Aside from the agricultural work, all other services and industries were shut down. Factories, hospitals, schools and universities were closed and lawyers, doctors, teachers, engineers and qualified professionals in all fields were thought to be a threat to the new regime. Money was abolished to be replaced by agricultural subsistence farming, religion of all kinds was banned and all aspects of life were subject to regulation. Marriage by choice was forbidden and even clothing was not a choice to be make by an individual. Music and radio were banned alongside any western deemed influence.
The Vietnamese Army invaded Cambodia in 1979 and removed Pol Pot and the Khmer Rouge from power. After the invasion, Pol Pot and his Khmer Rouge fighters quickly retreated to remote areas of the country. Over the decades since the fall of the Khmer Rouge, Cambodia has gradually reestablished ties with the world community, although the country still faces problems, including widespread poverty and illiteracy. Prince Norodom returned to govern Cambodia in 1993, although he now rules under a constitutional monarchy. Pol Pot himself lived in the rural northeast of the country until 1997, when he was tried by the Khmer Rouge for his crimes against the state. He died one year later on house arrest in his rural home.
Unfortunately Cambodia was initially not recognised internationally as The People’s Republic Of Kampuchea (PRK) , therefore did not receive international assistance for its redevelopment. Notably, China and the US opposition to the recognition of PRK meant that the United Nations relief and rehabilitions agencies were not allowed within Cambodia. Internally, Cambodias infrastructure was broken, with no police, schools, hospitals or universities running, battle scars haunted the country side and the Khmer Rougue communes collapsed. This led to high poverty and starvation. To compound this, the hundreds of thousands of people displaced began to wander the country to reunite with friends and relatives. Thousands more headed back to the cities they had been moved from to try and reestablish their former lives. In short, the effects of the Khmer Rougue did not end in 1979 and Cambodia as a whole is still rebuilding.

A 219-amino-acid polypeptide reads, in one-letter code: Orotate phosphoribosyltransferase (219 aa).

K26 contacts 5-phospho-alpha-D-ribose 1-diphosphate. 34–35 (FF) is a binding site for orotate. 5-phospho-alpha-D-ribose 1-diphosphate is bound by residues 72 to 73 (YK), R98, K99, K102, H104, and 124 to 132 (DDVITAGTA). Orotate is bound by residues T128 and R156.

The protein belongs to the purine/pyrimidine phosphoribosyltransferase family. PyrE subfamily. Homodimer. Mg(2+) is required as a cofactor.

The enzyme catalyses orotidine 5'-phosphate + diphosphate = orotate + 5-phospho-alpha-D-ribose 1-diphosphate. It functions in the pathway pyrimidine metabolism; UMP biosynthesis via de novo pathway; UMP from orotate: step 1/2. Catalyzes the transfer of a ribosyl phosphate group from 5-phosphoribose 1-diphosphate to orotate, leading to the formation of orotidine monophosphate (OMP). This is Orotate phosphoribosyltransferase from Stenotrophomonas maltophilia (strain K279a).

The good news is, the future is bright for Cambodia! With every Victory Day celebration, Cambodia is another step further in its development. As we noted in our last blog, Cambodia has become a global leader in reducing poverty after an impressive two decades of growth. Cambodia’s development progress can also be measured by its improvements under the Millennium Development Goals (MDGs) and current Sustainable Development Goals (SDGs). This is especially notable with educational improvements, with primary school attendance rates at 97.8 per cent (in school year 2017/18), while enrolment in early childhood education (ECE) has more than doubled since 2007. This is great news for us as it means a lot more children for us to teach!
Cambodia does still have a long way to go, and it is only through the continued achievements of its people and a helping hand from NGOs and organisations such as GVI that we can help it on its way. It is testament to the citizens of Cambodia that they are such a friendly, warm hearted and welcoming people and it is a pleasure to work here. Here at GVI we would like wish a happy Victory Day to all of our Cambodians partners and friends and we look forward to a brighter future working together.